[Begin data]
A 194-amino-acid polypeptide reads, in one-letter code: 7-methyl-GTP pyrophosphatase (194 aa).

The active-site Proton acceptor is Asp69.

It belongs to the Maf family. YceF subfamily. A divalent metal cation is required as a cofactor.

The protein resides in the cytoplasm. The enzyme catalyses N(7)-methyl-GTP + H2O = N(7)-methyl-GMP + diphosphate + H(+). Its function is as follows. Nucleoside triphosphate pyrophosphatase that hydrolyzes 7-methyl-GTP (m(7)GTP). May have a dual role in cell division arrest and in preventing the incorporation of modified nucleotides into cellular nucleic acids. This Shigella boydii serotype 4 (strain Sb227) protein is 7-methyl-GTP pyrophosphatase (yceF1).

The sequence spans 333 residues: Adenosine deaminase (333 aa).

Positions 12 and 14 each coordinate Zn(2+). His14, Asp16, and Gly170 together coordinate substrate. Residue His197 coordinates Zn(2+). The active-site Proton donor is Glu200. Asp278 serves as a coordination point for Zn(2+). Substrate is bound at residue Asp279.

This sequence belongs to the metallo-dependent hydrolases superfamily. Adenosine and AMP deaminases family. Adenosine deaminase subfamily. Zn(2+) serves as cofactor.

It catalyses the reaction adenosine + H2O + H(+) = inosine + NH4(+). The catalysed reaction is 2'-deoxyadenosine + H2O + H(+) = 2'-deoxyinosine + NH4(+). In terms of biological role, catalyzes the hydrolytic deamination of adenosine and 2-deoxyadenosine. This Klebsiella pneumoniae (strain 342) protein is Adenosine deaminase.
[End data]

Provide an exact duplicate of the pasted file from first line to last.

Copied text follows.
A 194-amino-acid polypeptide reads, in one-letter code: 7-methyl-GTP pyrophosphatase (194 aa).

The active-site Proton acceptor is Asp69.

It belongs to the Maf family. YceF subfamily. A divalent metal cation is required as a cofactor.

The protein resides in the cytoplasm. The enzyme catalyses N(7)-methyl-GTP + H2O = N(7)-methyl-GMP + diphosphate + H(+). Its function is as follows. Nucleoside triphosphate pyrophosphatase that hydrolyzes 7-methyl-GTP (m(7)GTP). May have a dual role in cell division arrest and in preventing the incorporation of modified nucleotides into cellular nucleic acids. This Shigella boydii serotype 4 (strain Sb227) protein is 7-methyl-GTP pyrophosphatase (yceF1).

The sequence spans 333 residues: Adenosine deaminase (333 aa).

Positions 12 and 14 each coordinate Zn(2+). His14, Asp16, and Gly170 together coordinate substrate. Residue His197 coordinates Zn(2+). The active-site Proton donor is Glu200. Asp278 serves as a coordination point for Zn(2+). Substrate is bound at residue Asp279.

This sequence belongs to the metallo-dependent hydrolases superfamily. Adenosine and AMP deaminases family. Adenosine deaminase subfamily. Zn(2+) serves as cofactor.

It catalyses the reaction adenosine + H2O + H(+) = inosine + NH4(+). The catalysed reaction is 2'-deoxyadenosine + H2O + H(+) = 2'-deoxyinosine + NH4(+). In terms of biological role, catalyzes the hydrolytic deamination of adenosine and 2-deoxyadenosine. This Klebsiella pneumoniae (strain 342) protein is Adenosine deaminase.